This has been a difficult week thinking about what I will preach about this Sunday.
What can one say as a terrible violence erupts in Palestine, the home of Jesus, a person of love and peace, of reconciliation and healing?
How does our hearing of one of his obscure parables about the kingdom of heaven relate to this kingdom of hell destroying bodies and lives, tearing families and communities apart and spilling blood and spewing out bodies?
How do I prepare to preach when a simple recognition of our aboriginal and islander sisters and brothers has been hijacked by so much misinformation, confusion, ignorance and racist rhetoric?
As I prepare my reflection, I realise that whatever the outcome of the referendum on giving our first nations sisters and brothers recognition in the Australian constitution, or whether peace or continued violence occurs in Palestine; we as followers of Jesus must go deeper into soul to find strength and life, faith and hope and love; and from these deep wells of salvation share the water of life with our neighbours.
No matter how much violence and hatred, no matter how much racism masquerading as truth and facts, no matter how many disappointments and betrayals occur in the world or impact our lives, we have to respond with love. For out of the slim and weak efforts to love, faith and hope will eventually return and blossom. The kingdom life is
all around us, hidden like God but near. St. Paul
reminds us in Philippians 4:4,5 Rejoice in the Lord
always; again I will say, Rejoice. Let your gentleness
be known to everyone. The Lord is near.
God open our eyes to see it.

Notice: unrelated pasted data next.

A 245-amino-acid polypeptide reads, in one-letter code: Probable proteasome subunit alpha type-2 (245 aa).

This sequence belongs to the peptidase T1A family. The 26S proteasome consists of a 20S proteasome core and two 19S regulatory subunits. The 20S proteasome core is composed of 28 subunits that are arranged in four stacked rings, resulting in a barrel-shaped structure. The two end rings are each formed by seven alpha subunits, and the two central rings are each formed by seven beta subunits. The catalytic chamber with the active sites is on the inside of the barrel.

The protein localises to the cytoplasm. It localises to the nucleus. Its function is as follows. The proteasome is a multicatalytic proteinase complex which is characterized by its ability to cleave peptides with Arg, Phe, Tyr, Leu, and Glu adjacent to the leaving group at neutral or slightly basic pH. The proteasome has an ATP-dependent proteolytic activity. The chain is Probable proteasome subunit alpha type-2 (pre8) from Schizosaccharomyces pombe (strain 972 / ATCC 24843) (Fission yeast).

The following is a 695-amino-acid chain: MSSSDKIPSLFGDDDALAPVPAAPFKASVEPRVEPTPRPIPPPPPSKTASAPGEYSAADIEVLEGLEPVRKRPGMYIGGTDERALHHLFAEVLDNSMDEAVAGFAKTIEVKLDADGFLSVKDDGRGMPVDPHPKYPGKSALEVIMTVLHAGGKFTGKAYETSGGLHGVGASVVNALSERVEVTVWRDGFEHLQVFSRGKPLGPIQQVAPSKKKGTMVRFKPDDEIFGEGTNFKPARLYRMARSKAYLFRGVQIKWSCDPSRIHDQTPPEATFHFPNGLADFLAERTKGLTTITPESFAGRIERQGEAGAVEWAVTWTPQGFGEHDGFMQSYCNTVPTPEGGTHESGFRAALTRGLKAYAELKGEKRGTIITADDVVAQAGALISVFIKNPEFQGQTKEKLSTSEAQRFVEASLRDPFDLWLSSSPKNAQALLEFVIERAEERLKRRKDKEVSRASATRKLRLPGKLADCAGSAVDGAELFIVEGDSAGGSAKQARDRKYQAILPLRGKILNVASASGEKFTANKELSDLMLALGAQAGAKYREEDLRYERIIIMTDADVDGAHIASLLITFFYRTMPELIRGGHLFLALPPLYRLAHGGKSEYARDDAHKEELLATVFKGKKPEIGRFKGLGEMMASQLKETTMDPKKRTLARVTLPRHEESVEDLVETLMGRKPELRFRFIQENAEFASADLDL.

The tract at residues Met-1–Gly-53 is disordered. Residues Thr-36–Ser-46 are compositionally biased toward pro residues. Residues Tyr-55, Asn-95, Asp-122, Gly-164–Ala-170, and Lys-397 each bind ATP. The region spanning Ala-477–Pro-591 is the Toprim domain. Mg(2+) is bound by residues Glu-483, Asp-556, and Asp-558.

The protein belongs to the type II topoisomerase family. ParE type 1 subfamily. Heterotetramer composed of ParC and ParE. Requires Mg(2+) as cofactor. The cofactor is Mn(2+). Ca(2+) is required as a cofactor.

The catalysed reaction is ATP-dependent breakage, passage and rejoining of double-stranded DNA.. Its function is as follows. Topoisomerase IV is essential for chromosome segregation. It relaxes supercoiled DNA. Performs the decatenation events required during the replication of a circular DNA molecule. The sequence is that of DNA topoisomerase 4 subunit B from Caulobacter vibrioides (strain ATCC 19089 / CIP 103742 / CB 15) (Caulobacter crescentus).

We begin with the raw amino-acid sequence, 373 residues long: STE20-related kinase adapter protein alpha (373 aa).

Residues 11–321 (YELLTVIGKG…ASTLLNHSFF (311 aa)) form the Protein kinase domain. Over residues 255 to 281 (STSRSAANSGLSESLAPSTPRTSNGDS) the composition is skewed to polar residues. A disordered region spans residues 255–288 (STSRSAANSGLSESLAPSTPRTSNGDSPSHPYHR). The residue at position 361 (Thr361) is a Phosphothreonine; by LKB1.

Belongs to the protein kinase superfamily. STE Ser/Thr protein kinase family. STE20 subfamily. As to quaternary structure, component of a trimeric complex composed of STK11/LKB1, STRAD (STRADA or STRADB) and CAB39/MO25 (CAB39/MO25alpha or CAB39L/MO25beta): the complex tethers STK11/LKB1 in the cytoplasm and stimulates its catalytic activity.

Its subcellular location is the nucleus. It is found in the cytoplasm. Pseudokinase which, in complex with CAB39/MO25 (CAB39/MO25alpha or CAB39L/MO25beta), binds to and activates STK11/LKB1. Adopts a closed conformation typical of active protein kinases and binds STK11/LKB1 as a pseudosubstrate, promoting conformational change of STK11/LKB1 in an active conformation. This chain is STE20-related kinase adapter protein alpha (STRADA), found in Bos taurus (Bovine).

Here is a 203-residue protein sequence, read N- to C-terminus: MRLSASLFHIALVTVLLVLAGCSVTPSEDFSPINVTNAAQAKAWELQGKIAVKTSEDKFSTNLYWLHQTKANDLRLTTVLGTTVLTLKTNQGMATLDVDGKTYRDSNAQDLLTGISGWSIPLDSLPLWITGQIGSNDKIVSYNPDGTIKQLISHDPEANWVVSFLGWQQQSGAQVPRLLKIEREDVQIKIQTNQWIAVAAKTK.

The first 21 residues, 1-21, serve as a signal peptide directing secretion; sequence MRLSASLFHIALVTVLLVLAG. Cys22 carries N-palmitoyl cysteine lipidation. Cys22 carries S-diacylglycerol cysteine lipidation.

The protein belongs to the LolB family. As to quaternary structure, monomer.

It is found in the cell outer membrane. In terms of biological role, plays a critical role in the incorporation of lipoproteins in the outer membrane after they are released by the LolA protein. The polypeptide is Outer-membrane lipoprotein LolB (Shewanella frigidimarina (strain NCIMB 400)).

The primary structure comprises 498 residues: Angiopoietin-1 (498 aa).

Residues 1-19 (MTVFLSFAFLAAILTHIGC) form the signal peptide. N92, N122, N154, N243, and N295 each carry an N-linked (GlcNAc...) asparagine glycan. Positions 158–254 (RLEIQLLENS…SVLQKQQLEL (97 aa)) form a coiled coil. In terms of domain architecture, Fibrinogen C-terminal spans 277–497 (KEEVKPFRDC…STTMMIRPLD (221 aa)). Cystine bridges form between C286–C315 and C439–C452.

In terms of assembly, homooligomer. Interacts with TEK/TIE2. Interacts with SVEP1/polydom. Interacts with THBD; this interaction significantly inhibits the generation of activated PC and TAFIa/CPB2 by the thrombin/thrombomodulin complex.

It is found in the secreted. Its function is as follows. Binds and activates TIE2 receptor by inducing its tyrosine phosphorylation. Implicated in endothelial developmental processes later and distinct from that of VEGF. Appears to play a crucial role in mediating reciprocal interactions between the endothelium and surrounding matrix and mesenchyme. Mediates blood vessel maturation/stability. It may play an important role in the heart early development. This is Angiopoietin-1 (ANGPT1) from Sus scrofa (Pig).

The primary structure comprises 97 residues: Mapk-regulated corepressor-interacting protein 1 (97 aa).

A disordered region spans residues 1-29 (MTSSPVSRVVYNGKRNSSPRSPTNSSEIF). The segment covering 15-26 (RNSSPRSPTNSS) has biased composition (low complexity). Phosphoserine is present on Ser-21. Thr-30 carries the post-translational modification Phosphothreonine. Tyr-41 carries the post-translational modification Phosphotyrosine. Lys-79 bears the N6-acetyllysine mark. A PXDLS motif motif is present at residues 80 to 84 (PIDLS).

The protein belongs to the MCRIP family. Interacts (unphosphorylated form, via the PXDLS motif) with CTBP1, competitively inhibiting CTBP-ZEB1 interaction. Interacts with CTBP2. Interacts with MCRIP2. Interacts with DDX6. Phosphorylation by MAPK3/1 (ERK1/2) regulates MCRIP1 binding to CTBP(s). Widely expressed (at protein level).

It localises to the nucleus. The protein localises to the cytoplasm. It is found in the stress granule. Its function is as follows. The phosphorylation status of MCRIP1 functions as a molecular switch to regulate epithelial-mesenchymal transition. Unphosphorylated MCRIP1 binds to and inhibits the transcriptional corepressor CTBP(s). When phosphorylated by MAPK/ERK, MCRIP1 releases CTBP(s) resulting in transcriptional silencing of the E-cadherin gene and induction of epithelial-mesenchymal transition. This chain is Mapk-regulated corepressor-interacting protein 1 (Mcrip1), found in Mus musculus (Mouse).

God open our minds to perceive it.
God open our hearts to live it with love.
God strengthen us to walk in your kingdom.
The people wandering in the desert slowly towards the promised land made a golden calf. They wanted a god they could see. They wanted a god who was with them, to whom they could go when in trouble. But it was a god they had made themselves with their own hands. We have our gods today too, gods in which we can trust, gods we can see: our weapons of war, we trust in them to find our way, to be victorious over our enemies, to confirm to ourselves that our god is bigger than their god. Today it is easier to listen to the principalities and powers, as they peddle their fear, misquotes and twisted truth through social media and media owned by people who make billions from untruth, than it is to wait and seek and trust a God of grace and love.
Perhaps the words of Paul in today's lectionary reading will help us focus our faith, hope and love in the coming days. Philippians 4:8,9 Finally, beloved, whatever is true, whatever is honourable, whatever is just, whatever is pure, whatever is pleasing, whatever is commendable, if there is any excellence and if there is anything worthy of praise, think about these things. Keep on doing the things that you have learned and received and heard and seen in me, and the God of peace will be with you.
As I prepare this reflection, without knowing the referendum result, I focus on these words knowing that in many ways the world is not getting better, the principalities and powers of this world have such a hold on us, even on the church. So, we turn again to whatever is true, honourable, just, pure, pleasing, commendable, things of excellence, things worthy of praise, good things, kind things, soulful things and we look to God unseen, mysterious, wise. We look beyond all our human made gods, seeking God beyond all our human constructions and ideas of God, seeking God higher, lower, wider, deeper; leaving behind and putting aside our prejudices (at least growing aware of our prejudices) ever seeking the love that flowed through Jesus' life; hoping, praying that abundant life might be found on earth by all, after all; the life Jesus speaks about in the perplexing parables Jesus tells about a kingdom of love.
Minister of Campsie Earlwood Clemton Park Uniting Church Congregation